A loss of oxygen to the brain caused by a blockage within a blood vessel or a bleed within the brain the causes neural tissue to die.
Stroke is a leading cause of disability within the United States. Strokes can be caused by vascular disease, chronic heart conditions, aging, drug use and poor lifestyle. Complications of stroke include motor deficits, emotional dysregulation and cognitive complications. One of the most common complications associated with stroke are language deficits. Ischemic or hemorrhagic stroke to the left hemisphere can cause aphasia.
Aphasia affects over 1 million Americans. Aphasia can be characterized as a loss of being able to produce and understand language. Patients who have suffered a stroke or brain damage to the left hemisphere often exhibit language deficits, which can be disruptive to everyday life.
Participating in social situations for leisure or work related events can become unpleasant as patients may become frustrated when they are not able to articulate what they would like to say or have trouble comprehending conversation.
Treatment for stroke include physical therapy, occupational therapy, psychotherapy and cognitive rehabilitation. Medications such as blood thinners can be given to prevent further strokes from occurring.
Cognitive complications of stroke vary according to the location of the lesion. Patients with stroke can have difficulty with language if the stroke occurs on the left hemisphere. Treatment for language deficits can involve working with a speech therapist one-on-one or attending an aphasia support group.
Cognitive remediation therapy can assist with these complications. Teaching new strategies to recognize words, retrieve words, form sentences, comprehend written material and foster fluency help patients with stroke reenter their community and engage with others.
HappyNeuron Pro can be used as a tool to continue therapy outside of the clinic. You can assign your patient various exercises that target the language system. With each exercise, you can customize them to your patient’s needs. As the clinician, you can set the level of difficulty, duration, response time, number of stimuli, type of stimuli, and create custom exercise plans for your patient. As your patient uses HappyNeuron Pro, you can view their progress and identify areas they are still struggling with to better focus your therapy sessions on those issues.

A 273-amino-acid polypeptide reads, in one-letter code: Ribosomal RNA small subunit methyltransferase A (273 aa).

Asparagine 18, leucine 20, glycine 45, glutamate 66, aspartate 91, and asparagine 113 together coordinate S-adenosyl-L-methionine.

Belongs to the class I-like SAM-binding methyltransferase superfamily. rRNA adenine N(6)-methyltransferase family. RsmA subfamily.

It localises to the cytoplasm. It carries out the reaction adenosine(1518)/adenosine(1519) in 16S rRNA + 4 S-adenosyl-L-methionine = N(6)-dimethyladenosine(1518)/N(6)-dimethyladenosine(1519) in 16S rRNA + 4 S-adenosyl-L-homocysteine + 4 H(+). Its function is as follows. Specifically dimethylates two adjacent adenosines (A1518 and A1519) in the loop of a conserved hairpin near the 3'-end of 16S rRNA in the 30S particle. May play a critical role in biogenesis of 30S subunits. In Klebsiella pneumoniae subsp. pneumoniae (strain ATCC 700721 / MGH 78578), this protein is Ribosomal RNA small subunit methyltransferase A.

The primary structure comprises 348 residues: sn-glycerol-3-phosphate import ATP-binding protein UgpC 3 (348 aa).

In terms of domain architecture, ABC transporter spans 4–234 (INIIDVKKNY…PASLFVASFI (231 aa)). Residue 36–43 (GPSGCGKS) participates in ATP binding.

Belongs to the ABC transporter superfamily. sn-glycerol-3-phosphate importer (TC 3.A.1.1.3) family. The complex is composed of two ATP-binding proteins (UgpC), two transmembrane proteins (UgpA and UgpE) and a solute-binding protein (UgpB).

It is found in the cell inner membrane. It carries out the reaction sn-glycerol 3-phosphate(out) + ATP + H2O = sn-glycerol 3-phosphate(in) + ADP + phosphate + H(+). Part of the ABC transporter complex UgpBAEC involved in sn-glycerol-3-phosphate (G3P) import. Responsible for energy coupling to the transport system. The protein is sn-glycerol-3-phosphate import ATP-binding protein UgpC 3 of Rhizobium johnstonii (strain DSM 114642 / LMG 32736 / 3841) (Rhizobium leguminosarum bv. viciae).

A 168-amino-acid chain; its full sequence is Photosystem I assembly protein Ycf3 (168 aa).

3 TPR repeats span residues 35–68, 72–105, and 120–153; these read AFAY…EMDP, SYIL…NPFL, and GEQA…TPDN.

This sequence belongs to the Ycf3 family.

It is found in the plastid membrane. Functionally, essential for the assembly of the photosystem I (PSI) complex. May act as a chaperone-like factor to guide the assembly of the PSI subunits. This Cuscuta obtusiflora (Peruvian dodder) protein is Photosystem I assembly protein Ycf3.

You can utilize our exercises to directly focus on language. Here are just a few that can help:
In addition, we provide exercises that focus on other domains of cognition such as Memory, Executive Function, Visual Memory, Processing Speed, the Auditory system, and Verbal Memory.
As you work with your client, you can identify overlapping cognitive issues that may be impacting their ability to produce and comprehend language. Our other exercises can assist with these complications, and you can address them in and outside of the clinical setting using HappyNeuron Pro.
Rehabilitation of stroke happens with a team of various clinicians. Neurologists, neuropsychologists, speech therapists, and occupational therapists use us in their intervention for stroke.
Your patient may be in the acute stage of recovery (2 weeks) or in the chronic stage (6+ months). Some patients with stroke can return home, while others need assisted care. We can be adapted into a medical practice, home based therapy setting, and even a specialized care facility. For speech, therapists have used our software for individual as well as group sessions. Great icebreakers for aphasia support groups include Split Words, Sleight of Hands, and Shapes and Colors. These exercises can encourage individuals to speak and provide some needed laughter when patients are engaging. To do group work, you can connect an HDMI cord from the computer to a television screen to carry out a group session for stroke survivors.
To see how we can be integrated into your practice, take time and try our 15 Day Free Trial. Our trial comes with all of our exercises, which you can try with your patients. You are able to assign homework to your patients and see how they enjoy performing exercises from home.
Page last updated on May 31,2019